Claudia Serea


To my native country

Country, where I grew up in untouched rooms
with furniture covered with crochet,
windows covered with lace curtains,
and the past covered by silence,

Country, that suffers from a disease
of truth dappled with lies,

Country, where the former informants,
the political prison guards,
the ones who beat and spit,
the ones who prosecuted,

who tortured,
who murdered,

are now retired grandpas strolling the parks
enjoying fat pensions,

one of them might even offer to push my daughter on the swing
while I run to the kiosk to get water,

Country, where the judges who doled out years
of political prison to my family
to advance their careers,
now sign memoirs in the central library,

Country in which the old people still hope
to be saved by Americans,
and the young ones hurry to leave it all behind,

Country, where the sparrows still chirp
about the Socialist achievements,
the biggest one being the smashing of spines,

Country, where justice is not only blind,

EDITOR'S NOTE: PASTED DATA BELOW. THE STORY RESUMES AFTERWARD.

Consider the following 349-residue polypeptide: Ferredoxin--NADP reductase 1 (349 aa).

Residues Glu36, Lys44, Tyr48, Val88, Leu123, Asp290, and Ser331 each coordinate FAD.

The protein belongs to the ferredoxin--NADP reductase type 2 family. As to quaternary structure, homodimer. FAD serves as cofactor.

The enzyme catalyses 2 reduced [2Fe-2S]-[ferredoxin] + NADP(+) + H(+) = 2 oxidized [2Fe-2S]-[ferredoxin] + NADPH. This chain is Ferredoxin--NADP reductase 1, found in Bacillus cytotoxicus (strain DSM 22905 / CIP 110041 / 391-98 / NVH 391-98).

but also deaf and dumb,
and rides a donkey through the ditches,

Country, where twenty years have passed
and no one was convicted,
no one found guilty,

while witnesses die,
addresses change,
the buried bodies dissolve,
the mass graves disappear,

Country, where it’s no secret
the former secret police are disguised
as prosperous business men and politicians,

Country, where the priests are still priests
after years of filing informants’ reports,

Country of perpetual Halloween,

where I’ve seen my father cry
and the gravediggers laugh,

Wake up.

Wash your face with the blood
of your young.

And show
who you really are.

Claudia Serea is a Romanian-born poet who immigrated to the U.S. in 1995. Her poems and translations have appeared in Mudfish, Main Street Rag, Oberon, The Comstock Review, Harpur Palate, Exquisite Corpse, Fourth River, The Red Wheelbarrow, and in numerous other anthologies and journals. She is the author of two poetry collections: Eternity’s Orthography (Finishing Line Press, 2007) and To Part Is to Die a Little, selected as a contest finalist by Main Street Rag in 2009. She also writes creative nonfiction, published by The Rambler and The Writers’ Workshop Review. Claudia lives in New Jersey and works in New York for a major publishing company.

(author retains copyright)